SSI presents a problem for car loan applicants because it's a relatively low, fixed income. Lenders care about your ability to make your monthly payments. On the positive side, Social Security is a stable, reliable payer, and lenders are unlikely to question your likelihood of receiving your income. Your low income can be offset by several factors, including low household expenses and any income from your spouse or other members of your household. It also helps if you don't have much outstanding debt. This makes creditors feel that you have few competing commitments and are therefore better able to pay.
Your assets, including real estate holdings, securities and commodities can also influence a lender's willingness to finance a car. Naturally, if you have collateral or assets that you can liquidate, a lender takes less risk issuing a car loan.
If you have successfully paid off a car or home loan before, lenders see you as a better risk on a car loan. Your credit card history and any other financing also affect your credit rating. A high credit score may overcome lenders' concerns about your income and allow you to proceed with a car loan. Don't be surprised if creditors demand higher interest rates than you may have previous experienced. Your SSI income makes you a higher risk loan recipient, and financial institutions typically require higher profit margins when they take chances.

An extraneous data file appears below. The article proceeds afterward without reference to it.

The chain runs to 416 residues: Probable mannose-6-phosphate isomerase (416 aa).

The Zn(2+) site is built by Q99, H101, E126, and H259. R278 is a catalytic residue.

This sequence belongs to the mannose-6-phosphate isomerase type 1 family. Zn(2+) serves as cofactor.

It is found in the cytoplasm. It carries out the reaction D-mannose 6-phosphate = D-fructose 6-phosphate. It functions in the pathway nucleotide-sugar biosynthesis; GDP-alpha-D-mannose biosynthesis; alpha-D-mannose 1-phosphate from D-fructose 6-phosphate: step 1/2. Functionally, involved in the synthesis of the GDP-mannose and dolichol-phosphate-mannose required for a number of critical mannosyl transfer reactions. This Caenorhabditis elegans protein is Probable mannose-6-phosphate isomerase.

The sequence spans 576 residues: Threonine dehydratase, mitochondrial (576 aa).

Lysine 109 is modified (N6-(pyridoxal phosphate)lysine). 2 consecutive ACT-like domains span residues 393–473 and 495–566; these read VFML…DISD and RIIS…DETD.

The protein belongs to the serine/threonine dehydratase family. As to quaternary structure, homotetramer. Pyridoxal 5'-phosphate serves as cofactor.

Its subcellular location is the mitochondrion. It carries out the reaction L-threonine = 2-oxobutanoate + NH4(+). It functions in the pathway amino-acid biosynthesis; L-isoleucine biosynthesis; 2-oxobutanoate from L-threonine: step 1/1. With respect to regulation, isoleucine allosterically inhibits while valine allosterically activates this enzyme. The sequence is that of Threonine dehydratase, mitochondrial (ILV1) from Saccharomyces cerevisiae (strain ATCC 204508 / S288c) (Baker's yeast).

Lenders may be more inclined to support your car loan if you can contribute a significant down payment. This shows your commitment to the purchase because you have more to lose by defaulting on the loan. It also means you don't need as much loan money as you otherwise might. In a worst case scenario, obtaining a co-signer may get you a loan that a financial institution is hesitant to make. Find a friend or family member with good credit and finances to help assure lenders that someone will repay the loan no matter what.